Wednesday, March 15
Revival or remedial?
Shallow, albeit stylized combat. A broken camera system. Clunky save system. A ridiculous plot that is derivative, uninvolving and incongruent. Attempts at edgy urban attitudes that come off corny. I would expect this kind of half-assed execution from a lesser developer, but from an industry giant like Capcom this is unacceptable.
The title just sounds so wrong...
The Rub Rabbits is a fun distraction, but ultimately is too similar to Feel the Magic XX/XY. Later missions seem to lose the uniqueness of the beginning and several are just repackaged versions of earlier minigames. The Rub Rabbits is worth a rental for most and maybe a purchase for big fans of the original.
So how does one make a play about the politics and social mores of ancient Greece relevant to a contemporary audience? Well, the University Theatre attempts that feat with its production of Aristophanes' "A Congress of Women" in the William Inge Memorial Theatre. Adapted by director Dennis Christilles from "Ecclesiazusae," this version of Aristophanes' comedy maintains the original's bawdy humor and broad political satire, but little imagination is needed to recognize its current political target.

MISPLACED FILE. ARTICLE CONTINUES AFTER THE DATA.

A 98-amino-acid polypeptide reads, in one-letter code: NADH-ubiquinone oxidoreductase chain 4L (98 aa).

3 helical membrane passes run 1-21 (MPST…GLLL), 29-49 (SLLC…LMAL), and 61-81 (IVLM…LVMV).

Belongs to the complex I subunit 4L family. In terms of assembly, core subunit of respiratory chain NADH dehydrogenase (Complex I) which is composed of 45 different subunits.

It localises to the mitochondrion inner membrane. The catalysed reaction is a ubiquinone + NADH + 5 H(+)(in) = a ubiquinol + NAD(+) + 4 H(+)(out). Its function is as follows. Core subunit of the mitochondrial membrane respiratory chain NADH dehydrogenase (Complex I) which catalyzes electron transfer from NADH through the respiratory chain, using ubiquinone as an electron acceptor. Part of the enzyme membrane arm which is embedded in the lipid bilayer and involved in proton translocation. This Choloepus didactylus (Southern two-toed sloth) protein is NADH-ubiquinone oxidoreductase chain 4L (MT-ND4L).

Tuesday, March 14
Aspiring Lawrence video game developers seek to conquer the industry maze
If the phrase "level design" still conjures visions of insanely ramped "Excitebike" courses, you probably stopped playing video games 15 years ago.
Game visionary, Oliver Hall
Robert Kerley, game music composer
Game engine analyst, Jason Stewart